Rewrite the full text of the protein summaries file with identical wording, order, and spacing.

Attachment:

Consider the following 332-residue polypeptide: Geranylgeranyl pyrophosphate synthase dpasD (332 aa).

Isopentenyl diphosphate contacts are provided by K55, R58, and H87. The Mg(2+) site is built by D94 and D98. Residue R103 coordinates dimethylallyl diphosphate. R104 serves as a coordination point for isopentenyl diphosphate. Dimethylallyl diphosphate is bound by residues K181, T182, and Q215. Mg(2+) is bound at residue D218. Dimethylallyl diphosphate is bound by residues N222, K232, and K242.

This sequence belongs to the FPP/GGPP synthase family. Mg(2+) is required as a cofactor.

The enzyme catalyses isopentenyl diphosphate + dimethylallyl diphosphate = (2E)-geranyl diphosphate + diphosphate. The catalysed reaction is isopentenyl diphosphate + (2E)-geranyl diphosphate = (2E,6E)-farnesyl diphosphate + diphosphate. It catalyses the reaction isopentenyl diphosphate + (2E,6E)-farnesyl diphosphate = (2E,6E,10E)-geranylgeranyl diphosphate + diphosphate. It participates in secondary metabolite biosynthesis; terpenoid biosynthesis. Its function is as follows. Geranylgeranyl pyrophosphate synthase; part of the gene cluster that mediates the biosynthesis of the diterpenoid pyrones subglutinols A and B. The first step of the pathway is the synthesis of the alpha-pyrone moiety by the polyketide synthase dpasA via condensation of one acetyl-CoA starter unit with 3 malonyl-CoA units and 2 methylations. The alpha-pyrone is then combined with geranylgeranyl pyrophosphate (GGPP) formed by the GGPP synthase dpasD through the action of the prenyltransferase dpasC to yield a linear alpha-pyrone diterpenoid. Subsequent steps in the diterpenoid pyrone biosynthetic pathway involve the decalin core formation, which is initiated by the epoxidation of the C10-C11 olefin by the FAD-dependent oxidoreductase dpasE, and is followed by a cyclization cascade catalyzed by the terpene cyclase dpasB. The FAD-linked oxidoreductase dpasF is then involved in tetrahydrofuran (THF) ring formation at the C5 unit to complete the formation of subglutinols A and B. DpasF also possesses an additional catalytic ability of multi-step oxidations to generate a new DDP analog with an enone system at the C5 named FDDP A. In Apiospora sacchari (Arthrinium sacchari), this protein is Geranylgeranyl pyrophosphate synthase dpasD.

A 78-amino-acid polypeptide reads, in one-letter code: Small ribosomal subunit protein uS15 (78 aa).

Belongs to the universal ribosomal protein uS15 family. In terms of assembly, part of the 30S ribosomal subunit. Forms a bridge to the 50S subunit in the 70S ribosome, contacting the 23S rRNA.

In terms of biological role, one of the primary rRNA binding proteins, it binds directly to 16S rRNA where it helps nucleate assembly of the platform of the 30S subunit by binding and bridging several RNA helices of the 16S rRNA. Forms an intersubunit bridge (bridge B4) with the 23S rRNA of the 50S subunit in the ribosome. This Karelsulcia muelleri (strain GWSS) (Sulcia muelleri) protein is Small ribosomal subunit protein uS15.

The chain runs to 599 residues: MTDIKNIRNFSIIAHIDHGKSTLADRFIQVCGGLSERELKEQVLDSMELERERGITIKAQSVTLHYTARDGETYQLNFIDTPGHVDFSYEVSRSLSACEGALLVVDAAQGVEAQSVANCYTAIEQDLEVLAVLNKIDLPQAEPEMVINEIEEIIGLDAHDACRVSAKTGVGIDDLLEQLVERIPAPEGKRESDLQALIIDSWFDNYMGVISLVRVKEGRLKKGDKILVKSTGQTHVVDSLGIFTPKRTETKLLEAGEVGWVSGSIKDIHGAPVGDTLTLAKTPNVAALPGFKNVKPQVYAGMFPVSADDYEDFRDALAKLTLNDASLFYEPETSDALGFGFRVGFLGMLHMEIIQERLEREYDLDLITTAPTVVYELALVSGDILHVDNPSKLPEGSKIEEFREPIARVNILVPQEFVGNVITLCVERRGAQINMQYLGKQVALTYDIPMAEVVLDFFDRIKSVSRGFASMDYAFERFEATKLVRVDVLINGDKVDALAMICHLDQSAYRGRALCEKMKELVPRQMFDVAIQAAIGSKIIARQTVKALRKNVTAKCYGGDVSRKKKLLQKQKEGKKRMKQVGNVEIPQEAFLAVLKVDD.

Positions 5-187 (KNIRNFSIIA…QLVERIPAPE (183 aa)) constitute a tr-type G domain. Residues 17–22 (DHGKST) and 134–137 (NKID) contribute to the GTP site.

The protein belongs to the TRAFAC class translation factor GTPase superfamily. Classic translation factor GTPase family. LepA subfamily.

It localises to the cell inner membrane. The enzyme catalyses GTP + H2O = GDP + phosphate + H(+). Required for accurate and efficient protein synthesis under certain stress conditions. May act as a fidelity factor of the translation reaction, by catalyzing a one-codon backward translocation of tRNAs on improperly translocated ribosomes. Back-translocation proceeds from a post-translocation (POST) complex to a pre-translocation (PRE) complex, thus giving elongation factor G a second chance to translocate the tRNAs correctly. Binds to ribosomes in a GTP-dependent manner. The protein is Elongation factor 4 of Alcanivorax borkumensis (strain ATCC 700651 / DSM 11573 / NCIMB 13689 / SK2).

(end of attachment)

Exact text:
Consider the following 332-residue polypeptide: Geranylgeranyl pyrophosphate synthase dpasD (332 aa).

Isopentenyl diphosphate contacts are provided by K55, R58, and H87. The Mg(2+) site is built by D94 and D98. Residue R103 coordinates dimethylallyl diphosphate. R104 serves as a coordination point for isopentenyl diphosphate. Dimethylallyl diphosphate is bound by residues K181, T182, and Q215. Mg(2+) is bound at residue D218. Dimethylallyl diphosphate is bound by residues N222, K232, and K242.

This sequence belongs to the FPP/GGPP synthase family. Mg(2+) is required as a cofactor.

The enzyme catalyses isopentenyl diphosphate + dimethylallyl diphosphate = (2E)-geranyl diphosphate + diphosphate. The catalysed reaction is isopentenyl diphosphate + (2E)-geranyl diphosphate = (2E,6E)-farnesyl diphosphate + diphosphate. It catalyses the reaction isopentenyl diphosphate + (2E,6E)-farnesyl diphosphate = (2E,6E,10E)-geranylgeranyl diphosphate + diphosphate. It participates in secondary metabolite biosynthesis; terpenoid biosynthesis. Its function is as follows. Geranylgeranyl pyrophosphate synthase; part of the gene cluster that mediates the biosynthesis of the diterpenoid pyrones subglutinols A and B. The first step of the pathway is the synthesis of the alpha-pyrone moiety by the polyketide synthase dpasA via condensation of one acetyl-CoA starter unit with 3 malonyl-CoA units and 2 methylations. The alpha-pyrone is then combined with geranylgeranyl pyrophosphate (GGPP) formed by the GGPP synthase dpasD through the action of the prenyltransferase dpasC to yield a linear alpha-pyrone diterpenoid. Subsequent steps in the diterpenoid pyrone biosynthetic pathway involve the decalin core formation, which is initiated by the epoxidation of the C10-C11 olefin by the FAD-dependent oxidoreductase dpasE, and is followed by a cyclization cascade catalyzed by the terpene cyclase dpasB. The FAD-linked oxidoreductase dpasF is then involved in tetrahydrofuran (THF) ring formation at the C5 unit to complete the formation of subglutinols A and B. DpasF also possesses an additional catalytic ability of multi-step oxidations to generate a new DDP analog with an enone system at the C5 named FDDP A. In Apiospora sacchari (Arthrinium sacchari), this protein is Geranylgeranyl pyrophosphate synthase dpasD.

A 78-amino-acid polypeptide reads, in one-letter code: Small ribosomal subunit protein uS15 (78 aa).

Belongs to the universal ribosomal protein uS15 family. In terms of assembly, part of the 30S ribosomal subunit. Forms a bridge to the 50S subunit in the 70S ribosome, contacting the 23S rRNA.

In terms of biological role, one of the primary rRNA binding proteins, it binds directly to 16S rRNA where it helps nucleate assembly of the platform of the 30S subunit by binding and bridging several RNA helices of the 16S rRNA. Forms an intersubunit bridge (bridge B4) with the 23S rRNA of the 50S subunit in the ribosome. This Karelsulcia muelleri (strain GWSS) (Sulcia muelleri) protein is Small ribosomal subunit protein uS15.

The chain runs to 599 residues: MTDIKNIRNFSIIAHIDHGKSTLADRFIQVCGGLSERELKEQVLDSMELERERGITIKAQSVTLHYTARDGETYQLNFIDTPGHVDFSYEVSRSLSACEGALLVVDAAQGVEAQSVANCYTAIEQDLEVLAVLNKIDLPQAEPEMVINEIEEIIGLDAHDACRVSAKTGVGIDDLLEQLVERIPAPEGKRESDLQALIIDSWFDNYMGVISLVRVKEGRLKKGDKILVKSTGQTHVVDSLGIFTPKRTETKLLEAGEVGWVSGSIKDIHGAPVGDTLTLAKTPNVAALPGFKNVKPQVYAGMFPVSADDYEDFRDALAKLTLNDASLFYEPETSDALGFGFRVGFLGMLHMEIIQERLEREYDLDLITTAPTVVYELALVSGDILHVDNPSKLPEGSKIEEFREPIARVNILVPQEFVGNVITLCVERRGAQINMQYLGKQVALTYDIPMAEVVLDFFDRIKSVSRGFASMDYAFERFEATKLVRVDVLINGDKVDALAMICHLDQSAYRGRALCEKMKELVPRQMFDVAIQAAIGSKIIARQTVKALRKNVTAKCYGGDVSRKKKLLQKQKEGKKRMKQVGNVEIPQEAFLAVLKVDD.

Positions 5-187 (KNIRNFSIIA…QLVERIPAPE (183 aa)) constitute a tr-type G domain. Residues 17–22 (DHGKST) and 134–137 (NKID) contribute to the GTP site.

The protein belongs to the TRAFAC class translation factor GTPase superfamily. Classic translation factor GTPase family. LepA subfamily.

It localises to the cell inner membrane. The enzyme catalyses GTP + H2O = GDP + phosphate + H(+). Required for accurate and efficient protein synthesis under certain stress conditions. May act as a fidelity factor of the translation reaction, by catalyzing a one-codon backward translocation of tRNAs on improperly translocated ribosomes. Back-translocation proceeds from a post-translocation (POST) complex to a pre-translocation (PRE) complex, thus giving elongation factor G a second chance to translocate the tRNAs correctly. Binds to ribosomes in a GTP-dependent manner. The protein is Elongation factor 4 of Alcanivorax borkumensis (strain ATCC 700651 / DSM 11573 / NCIMB 13689 / SK2).